Val McDermid – Oxford Alumni Weekend 2009

I’ve just returned from the most fantastic weekend in Oxford where I attended talks, readings and discussion panels with writers as part of the university’s Alumni Weekend. The next three posts will focus on highlights from the event. First up, here’s what Val McDermid had to say on crime fiction:

“The crime novel relies on the suspension of disbelief. One of the ways we do this is with a vivid sense of place. If the reader recognises streets and buildings they are more likely to believe other stuff that the author says.”

“I am a great believer that if you have three facts in your possession you can plot for half an hour on any subject.”

“When I started writing, I didn’t know a lot about police procedure. I didn’t realise at that point how much was just makey-uppy.”

Ideas generally start as something small. They’re tangents; something where I think ‘I didn’t know that. That’s really interesting!’”

“With the first couple of books it’s about developing a writing process that works for you. I used to work out the story, write it out on filing cards – I had different coloured filing cards for different plot strands – and jiggle them around till it made narrative sense. That worked really well for me for about 15 books, then it stopped working. Now I write the first 60 pages, put the book to one side to let it percolate, then I take six to eight weeks to finish the first draft.”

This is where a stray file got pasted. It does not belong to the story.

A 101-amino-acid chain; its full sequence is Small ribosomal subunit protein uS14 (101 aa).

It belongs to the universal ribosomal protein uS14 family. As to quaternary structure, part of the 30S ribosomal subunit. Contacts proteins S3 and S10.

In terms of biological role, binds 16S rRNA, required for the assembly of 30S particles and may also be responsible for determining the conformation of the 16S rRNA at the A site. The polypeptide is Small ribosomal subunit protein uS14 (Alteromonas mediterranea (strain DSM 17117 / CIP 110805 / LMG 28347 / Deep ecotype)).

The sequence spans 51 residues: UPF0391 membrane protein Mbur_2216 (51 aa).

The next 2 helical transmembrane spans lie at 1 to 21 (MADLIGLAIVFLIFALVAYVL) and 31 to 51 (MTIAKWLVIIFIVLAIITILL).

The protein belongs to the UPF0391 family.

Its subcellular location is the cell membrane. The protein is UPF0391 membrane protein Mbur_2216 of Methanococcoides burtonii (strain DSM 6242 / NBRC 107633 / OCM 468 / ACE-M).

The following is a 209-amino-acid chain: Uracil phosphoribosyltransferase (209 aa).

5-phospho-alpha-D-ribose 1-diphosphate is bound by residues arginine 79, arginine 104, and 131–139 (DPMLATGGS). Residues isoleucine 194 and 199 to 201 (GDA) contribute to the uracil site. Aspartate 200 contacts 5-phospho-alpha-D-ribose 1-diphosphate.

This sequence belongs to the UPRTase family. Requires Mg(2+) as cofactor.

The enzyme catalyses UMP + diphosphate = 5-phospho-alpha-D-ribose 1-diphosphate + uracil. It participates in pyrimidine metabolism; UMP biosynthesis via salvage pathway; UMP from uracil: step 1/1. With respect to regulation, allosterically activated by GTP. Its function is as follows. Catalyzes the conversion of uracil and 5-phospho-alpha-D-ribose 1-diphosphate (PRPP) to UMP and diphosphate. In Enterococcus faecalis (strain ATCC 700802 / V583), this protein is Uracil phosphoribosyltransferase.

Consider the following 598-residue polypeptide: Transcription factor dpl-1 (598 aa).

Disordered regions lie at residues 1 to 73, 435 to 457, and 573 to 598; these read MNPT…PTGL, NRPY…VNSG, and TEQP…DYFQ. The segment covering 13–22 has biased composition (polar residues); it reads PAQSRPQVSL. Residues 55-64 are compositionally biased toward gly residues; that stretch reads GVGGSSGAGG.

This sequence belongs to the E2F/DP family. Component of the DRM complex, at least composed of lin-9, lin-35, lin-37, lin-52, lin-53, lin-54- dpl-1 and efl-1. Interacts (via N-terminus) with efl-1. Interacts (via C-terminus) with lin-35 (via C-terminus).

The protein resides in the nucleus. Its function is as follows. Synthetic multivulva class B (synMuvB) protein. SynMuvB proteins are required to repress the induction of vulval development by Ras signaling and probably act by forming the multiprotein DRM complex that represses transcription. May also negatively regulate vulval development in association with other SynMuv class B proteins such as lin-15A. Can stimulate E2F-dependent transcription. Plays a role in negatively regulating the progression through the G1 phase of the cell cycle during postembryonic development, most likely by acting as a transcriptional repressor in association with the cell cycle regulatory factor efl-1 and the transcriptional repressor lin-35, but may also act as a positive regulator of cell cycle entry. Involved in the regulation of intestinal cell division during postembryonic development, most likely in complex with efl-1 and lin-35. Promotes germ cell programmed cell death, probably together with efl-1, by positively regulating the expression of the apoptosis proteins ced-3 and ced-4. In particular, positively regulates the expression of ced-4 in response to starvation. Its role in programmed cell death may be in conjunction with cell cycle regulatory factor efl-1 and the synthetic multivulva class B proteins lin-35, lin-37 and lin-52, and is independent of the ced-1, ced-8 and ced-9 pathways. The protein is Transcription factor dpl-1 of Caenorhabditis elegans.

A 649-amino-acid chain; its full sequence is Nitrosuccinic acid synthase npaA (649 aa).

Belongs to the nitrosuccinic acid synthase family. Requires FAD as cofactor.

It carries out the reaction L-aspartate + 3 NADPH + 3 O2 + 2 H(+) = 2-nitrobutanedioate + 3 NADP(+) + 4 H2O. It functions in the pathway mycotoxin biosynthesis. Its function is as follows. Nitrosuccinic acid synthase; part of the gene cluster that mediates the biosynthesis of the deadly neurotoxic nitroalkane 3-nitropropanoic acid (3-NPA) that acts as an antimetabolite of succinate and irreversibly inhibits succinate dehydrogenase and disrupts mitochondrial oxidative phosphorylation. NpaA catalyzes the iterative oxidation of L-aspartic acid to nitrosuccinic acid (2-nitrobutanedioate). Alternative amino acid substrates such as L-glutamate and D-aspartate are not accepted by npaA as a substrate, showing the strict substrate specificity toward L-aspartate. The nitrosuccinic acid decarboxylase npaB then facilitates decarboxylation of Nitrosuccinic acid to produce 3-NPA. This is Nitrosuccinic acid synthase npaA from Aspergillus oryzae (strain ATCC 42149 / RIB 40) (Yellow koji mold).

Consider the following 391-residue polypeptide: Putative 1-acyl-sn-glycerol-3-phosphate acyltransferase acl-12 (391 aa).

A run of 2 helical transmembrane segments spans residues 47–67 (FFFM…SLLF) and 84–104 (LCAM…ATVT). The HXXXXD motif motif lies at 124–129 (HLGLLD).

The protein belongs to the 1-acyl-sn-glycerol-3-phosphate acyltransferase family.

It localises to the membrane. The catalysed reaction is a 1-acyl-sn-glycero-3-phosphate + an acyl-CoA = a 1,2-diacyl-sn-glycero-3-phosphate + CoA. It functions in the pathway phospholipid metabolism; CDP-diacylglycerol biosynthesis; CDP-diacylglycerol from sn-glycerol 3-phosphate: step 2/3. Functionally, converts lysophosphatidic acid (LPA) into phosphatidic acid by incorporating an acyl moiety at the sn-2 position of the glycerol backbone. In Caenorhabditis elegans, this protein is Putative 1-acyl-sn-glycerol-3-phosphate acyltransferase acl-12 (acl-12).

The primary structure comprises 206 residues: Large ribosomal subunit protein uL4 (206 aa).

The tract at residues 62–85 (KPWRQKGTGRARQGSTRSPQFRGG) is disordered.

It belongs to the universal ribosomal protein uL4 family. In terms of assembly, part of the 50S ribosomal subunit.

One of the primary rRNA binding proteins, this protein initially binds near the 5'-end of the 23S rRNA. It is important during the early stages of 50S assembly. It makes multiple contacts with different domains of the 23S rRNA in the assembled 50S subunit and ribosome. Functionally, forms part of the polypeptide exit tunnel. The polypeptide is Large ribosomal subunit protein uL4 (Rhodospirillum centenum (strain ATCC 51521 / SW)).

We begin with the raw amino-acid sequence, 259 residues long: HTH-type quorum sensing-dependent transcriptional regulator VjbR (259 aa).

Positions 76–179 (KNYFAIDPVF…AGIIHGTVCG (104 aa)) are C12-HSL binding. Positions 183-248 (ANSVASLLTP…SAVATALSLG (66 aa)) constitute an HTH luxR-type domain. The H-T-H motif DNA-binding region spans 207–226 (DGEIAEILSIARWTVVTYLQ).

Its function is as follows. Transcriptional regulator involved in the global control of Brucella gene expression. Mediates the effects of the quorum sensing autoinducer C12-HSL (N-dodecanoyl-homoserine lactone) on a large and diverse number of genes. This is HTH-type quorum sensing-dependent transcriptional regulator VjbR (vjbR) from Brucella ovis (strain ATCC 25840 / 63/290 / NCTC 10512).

“I think writers have always taken revenge on people that have annoyed us over the years. You draw on your whole database of human experience when you draw your characters. Readers never recognise themselves in the unpleasant characters!”

Val McDermid’s most recent novel, Fever of the Bone, is available to buy from Amazon.


Onwards and Upwards

My novel has been on the back burner these last couple of days so that I could concentrate on some other projects. I’m feeling a bit guilty now so I think I will go back to it tomorrow. Hopefully the days off will mean that I can start redrafting with some fresh ideas. It’s already occurred to me that one of the characters can be cut because he does not contribute to the plot (with him goes the dreaded sex scene) and that another character is far too tortured and needs to be lightened up. I’m sure when I read everything through tomorrow I will find a load of other stuff that can be sharpened up. I far prefer redrafting to the actual writing because then I know that things can only get better. Can’t wait to get started!